OBJECTIVES: Children treated with chronic medications are at risk of drug-drug interactions (DDIs) when hospitalized with an acute illness and prescribed new medications. We aimed to measure the prevalence of potential DDIs (pDDIs) among hospitalized children treated with antiepileptic drugs (AEDs) and to evaluate the impact of computerized physician order entry (CPOE) on pDDIs. METHODS: We analyzed a national sample of pediatric hospitalizations from 2005 to 2012 associated with administration of an AED and identified those prescribed a second medication with risk of a DDI...
May 2016: Hospital Pediatrics
Andy Fox, Sarah Pontefract, David Brown, Jane Portlock, Jamie Coleman
AIMS: The aim of the study was to develop a list of hospital based paediatric prescribing indicators that can be used to assess the impact of electronic prescribing or clinical decision support tools on paediatric prescribing errors. METHODS: Two rounds of an electronic consensus method (eDelphi) were carried out with 21 expert panellists from the UK. Panellists were asked to score each prescribing indicator for its likelihood of occurrence and severity of outcome should the error occur...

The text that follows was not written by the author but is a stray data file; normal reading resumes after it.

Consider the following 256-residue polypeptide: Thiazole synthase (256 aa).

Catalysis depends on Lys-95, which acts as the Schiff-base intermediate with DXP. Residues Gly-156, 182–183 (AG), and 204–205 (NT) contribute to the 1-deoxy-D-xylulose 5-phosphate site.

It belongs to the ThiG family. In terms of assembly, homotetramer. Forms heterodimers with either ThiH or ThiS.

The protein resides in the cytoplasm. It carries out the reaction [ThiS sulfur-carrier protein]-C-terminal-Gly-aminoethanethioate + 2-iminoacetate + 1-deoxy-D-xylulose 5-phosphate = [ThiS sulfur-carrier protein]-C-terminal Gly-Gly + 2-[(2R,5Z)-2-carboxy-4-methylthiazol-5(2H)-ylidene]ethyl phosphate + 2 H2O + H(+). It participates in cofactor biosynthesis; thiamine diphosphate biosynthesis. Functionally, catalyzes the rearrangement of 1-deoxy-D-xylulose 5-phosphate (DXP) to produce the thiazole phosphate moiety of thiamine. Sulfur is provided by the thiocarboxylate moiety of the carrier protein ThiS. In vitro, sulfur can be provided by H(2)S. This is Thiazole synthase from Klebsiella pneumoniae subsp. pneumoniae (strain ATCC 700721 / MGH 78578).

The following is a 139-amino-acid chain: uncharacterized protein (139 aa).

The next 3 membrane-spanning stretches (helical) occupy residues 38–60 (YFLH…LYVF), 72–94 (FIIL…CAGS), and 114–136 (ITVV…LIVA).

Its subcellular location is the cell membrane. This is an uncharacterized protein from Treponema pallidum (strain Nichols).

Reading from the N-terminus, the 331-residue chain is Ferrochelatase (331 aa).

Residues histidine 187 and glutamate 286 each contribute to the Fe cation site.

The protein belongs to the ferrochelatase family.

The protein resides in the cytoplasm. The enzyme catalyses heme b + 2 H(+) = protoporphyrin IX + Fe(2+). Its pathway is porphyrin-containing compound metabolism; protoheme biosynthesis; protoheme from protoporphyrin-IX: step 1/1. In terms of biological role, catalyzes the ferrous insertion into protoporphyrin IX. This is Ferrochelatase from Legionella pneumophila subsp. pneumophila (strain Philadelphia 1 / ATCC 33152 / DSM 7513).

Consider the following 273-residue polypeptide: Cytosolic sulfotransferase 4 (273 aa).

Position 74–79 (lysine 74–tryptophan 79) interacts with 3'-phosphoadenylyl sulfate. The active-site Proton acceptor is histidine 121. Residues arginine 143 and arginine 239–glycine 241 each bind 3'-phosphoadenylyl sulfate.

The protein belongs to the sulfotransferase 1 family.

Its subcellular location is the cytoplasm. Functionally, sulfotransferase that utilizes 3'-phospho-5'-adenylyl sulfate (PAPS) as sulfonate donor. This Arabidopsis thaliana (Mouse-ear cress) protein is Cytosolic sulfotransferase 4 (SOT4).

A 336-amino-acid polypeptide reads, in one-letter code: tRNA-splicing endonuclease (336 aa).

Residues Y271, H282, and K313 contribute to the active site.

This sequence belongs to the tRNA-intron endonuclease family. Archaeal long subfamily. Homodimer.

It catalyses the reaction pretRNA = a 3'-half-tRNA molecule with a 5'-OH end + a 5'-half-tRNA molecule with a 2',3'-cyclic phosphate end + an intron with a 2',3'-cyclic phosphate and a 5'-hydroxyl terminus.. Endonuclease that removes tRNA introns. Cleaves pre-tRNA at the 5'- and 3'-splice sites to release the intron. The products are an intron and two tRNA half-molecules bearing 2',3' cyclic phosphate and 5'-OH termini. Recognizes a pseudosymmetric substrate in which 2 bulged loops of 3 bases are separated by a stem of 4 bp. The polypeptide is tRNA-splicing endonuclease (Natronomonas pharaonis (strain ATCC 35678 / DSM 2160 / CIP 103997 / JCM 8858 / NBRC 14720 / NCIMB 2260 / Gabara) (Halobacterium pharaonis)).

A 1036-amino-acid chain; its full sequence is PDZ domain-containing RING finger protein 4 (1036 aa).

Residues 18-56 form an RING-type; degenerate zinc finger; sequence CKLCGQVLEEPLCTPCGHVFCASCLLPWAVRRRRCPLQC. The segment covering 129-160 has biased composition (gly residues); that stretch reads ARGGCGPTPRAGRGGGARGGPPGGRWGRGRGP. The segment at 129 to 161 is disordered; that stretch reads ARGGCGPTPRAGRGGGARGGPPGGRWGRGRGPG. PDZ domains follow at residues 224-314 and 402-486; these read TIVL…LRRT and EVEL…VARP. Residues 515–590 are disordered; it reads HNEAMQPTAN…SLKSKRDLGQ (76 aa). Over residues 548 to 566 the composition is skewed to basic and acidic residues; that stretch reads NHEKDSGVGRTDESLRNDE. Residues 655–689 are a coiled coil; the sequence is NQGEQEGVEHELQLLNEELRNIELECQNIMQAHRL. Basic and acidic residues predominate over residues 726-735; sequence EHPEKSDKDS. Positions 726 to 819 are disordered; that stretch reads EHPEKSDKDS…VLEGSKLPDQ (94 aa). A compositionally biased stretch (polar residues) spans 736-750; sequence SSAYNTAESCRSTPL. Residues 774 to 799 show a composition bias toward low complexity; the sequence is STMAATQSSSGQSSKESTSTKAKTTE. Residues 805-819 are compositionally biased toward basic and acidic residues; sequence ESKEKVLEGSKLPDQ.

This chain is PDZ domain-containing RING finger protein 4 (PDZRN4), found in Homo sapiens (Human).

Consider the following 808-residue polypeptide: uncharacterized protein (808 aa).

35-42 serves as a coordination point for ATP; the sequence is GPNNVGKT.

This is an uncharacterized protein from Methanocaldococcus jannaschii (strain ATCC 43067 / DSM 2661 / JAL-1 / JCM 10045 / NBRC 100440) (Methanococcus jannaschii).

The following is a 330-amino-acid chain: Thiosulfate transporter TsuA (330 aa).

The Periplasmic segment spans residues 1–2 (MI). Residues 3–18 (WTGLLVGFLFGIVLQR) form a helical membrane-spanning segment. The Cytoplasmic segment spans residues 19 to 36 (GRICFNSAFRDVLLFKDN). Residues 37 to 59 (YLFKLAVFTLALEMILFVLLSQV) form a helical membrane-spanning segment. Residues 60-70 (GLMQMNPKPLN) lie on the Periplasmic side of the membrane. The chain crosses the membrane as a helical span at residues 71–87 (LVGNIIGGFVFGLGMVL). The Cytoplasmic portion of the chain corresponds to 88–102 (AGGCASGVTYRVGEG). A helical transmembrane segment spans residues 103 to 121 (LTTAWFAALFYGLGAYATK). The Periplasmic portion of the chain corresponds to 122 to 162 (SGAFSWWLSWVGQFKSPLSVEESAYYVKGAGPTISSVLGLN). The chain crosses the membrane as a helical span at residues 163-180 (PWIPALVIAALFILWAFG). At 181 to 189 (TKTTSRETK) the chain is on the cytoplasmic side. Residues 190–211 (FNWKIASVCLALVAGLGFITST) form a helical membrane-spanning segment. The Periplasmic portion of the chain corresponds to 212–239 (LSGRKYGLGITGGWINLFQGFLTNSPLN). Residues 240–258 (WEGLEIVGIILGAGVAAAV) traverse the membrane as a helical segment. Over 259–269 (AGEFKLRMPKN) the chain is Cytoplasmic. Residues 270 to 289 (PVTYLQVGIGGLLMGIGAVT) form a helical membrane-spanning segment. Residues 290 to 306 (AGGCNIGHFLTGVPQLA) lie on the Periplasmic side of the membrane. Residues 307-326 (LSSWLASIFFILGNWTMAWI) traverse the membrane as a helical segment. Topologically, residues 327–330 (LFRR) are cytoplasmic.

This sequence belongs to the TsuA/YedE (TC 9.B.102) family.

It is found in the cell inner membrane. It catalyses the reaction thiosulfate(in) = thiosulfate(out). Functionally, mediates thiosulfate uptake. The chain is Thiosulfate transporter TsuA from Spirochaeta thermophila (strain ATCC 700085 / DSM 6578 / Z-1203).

August 2016: British Journal of Clinical Pharmacology
Christine L Schuler, Joshua D Courter, Shannon E Conneely, Meredith A Frost, Michael G Sherenian, Samir S Shah, Craig H Gosdin
BACKGROUND AND OBJECTIVE: Short courses of antibiotics are often indicated for uncomplicated skin and soft tissue infections (uSSTIs). Our objective was to decrease duration of antibiotics prescribed in children hospitalized for uSSTIs by using quality improvement (QI) methods. METHODS: QI methods were used to decrease duration of antibiotics prescribed upon hospital discharge for uSSTIs. We sought to accomplish this goal by increasing outpatient prescriptions for short courses of therapy (≤7 days)...